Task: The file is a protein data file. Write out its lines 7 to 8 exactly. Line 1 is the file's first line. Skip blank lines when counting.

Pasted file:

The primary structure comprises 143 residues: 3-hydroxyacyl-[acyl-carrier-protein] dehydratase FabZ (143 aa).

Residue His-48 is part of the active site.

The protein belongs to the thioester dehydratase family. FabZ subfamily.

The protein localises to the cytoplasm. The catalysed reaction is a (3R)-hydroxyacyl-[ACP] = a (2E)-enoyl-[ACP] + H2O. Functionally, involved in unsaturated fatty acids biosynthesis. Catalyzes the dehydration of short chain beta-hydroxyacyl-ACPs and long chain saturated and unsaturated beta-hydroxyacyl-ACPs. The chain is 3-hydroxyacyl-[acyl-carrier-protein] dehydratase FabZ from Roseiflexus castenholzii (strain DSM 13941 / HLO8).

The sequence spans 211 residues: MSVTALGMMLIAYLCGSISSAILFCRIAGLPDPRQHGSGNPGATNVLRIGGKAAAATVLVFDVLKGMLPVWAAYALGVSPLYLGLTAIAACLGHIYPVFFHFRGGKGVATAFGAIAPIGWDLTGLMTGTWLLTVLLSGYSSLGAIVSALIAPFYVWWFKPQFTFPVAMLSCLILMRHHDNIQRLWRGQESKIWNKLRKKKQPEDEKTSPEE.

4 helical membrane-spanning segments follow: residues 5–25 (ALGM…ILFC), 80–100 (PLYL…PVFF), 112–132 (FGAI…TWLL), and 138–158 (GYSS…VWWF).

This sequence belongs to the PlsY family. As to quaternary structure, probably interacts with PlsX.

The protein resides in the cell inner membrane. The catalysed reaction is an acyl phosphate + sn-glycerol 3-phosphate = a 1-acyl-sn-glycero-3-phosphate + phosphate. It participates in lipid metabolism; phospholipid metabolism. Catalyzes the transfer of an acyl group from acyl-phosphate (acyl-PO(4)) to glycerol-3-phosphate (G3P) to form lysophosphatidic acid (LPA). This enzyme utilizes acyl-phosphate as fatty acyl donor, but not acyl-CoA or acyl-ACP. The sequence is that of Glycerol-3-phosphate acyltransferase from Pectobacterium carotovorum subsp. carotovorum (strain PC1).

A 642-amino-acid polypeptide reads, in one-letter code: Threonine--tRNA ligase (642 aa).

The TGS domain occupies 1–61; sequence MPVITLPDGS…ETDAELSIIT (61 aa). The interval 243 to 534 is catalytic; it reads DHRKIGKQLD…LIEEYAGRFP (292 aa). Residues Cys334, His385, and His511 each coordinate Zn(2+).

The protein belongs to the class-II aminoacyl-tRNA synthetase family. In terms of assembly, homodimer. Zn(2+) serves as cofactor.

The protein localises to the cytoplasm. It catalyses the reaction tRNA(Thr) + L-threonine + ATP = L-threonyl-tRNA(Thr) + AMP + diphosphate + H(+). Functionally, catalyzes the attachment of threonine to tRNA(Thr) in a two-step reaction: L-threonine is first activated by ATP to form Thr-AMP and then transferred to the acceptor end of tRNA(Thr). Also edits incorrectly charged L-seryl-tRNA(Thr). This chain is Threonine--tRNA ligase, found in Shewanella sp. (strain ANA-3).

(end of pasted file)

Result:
This sequence belongs to the PlsY family. As to quaternary structure, probably interacts with PlsX.

The protein resides in the cell inner membrane. The catalysed reaction is an acyl phosphate + sn-glycerol 3-phosphate = a 1-acyl-sn-glycero-3-phosphate + phosphate. It participates in lipid metabolism; phospholipid metabolism. Catalyzes the transfer of an acyl group from acyl-phosphate (acyl-PO(4)) to glycerol-3-phosphate (G3P) to form lysophosphatidic acid (LPA). This enzyme utilizes acyl-phosphate as fatty acyl donor, but not acyl-CoA or acyl-ACP. The sequence is that of Glycerol-3-phosphate acyltransferase from Pectobacterium carotovorum subsp. carotovorum (strain PC1).